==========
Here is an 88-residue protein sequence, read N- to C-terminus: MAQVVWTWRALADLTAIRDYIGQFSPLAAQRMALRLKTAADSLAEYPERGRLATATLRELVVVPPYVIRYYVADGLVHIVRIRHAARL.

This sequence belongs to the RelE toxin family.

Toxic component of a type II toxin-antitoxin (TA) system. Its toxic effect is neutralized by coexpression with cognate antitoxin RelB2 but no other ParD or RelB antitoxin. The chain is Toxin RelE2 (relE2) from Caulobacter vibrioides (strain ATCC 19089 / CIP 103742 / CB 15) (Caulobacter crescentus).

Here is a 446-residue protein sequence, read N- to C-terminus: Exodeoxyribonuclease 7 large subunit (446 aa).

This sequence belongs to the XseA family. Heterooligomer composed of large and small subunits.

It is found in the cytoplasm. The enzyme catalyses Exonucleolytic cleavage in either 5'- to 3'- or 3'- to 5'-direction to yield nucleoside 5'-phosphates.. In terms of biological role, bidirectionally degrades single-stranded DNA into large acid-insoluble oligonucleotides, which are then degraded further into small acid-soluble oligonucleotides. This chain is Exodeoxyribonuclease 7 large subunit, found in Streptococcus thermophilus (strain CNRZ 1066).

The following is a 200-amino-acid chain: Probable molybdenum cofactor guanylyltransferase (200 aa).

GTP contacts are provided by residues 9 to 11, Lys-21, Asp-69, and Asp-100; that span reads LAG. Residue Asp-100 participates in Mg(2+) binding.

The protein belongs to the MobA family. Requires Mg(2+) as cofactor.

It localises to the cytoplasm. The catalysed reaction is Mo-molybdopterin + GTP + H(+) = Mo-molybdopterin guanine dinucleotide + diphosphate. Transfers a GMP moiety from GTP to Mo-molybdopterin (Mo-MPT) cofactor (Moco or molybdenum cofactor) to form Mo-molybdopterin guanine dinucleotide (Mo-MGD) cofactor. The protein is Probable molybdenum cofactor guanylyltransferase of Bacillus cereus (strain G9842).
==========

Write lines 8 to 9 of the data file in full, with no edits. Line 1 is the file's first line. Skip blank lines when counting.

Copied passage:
GTP contacts are provided by residues 9 to 11, Lys-21, Asp-69, and Asp-100; that span reads LAG. Residue Asp-100 participates in Mg(2+) binding.

The protein belongs to the MobA family. Requires Mg(2+) as cofactor.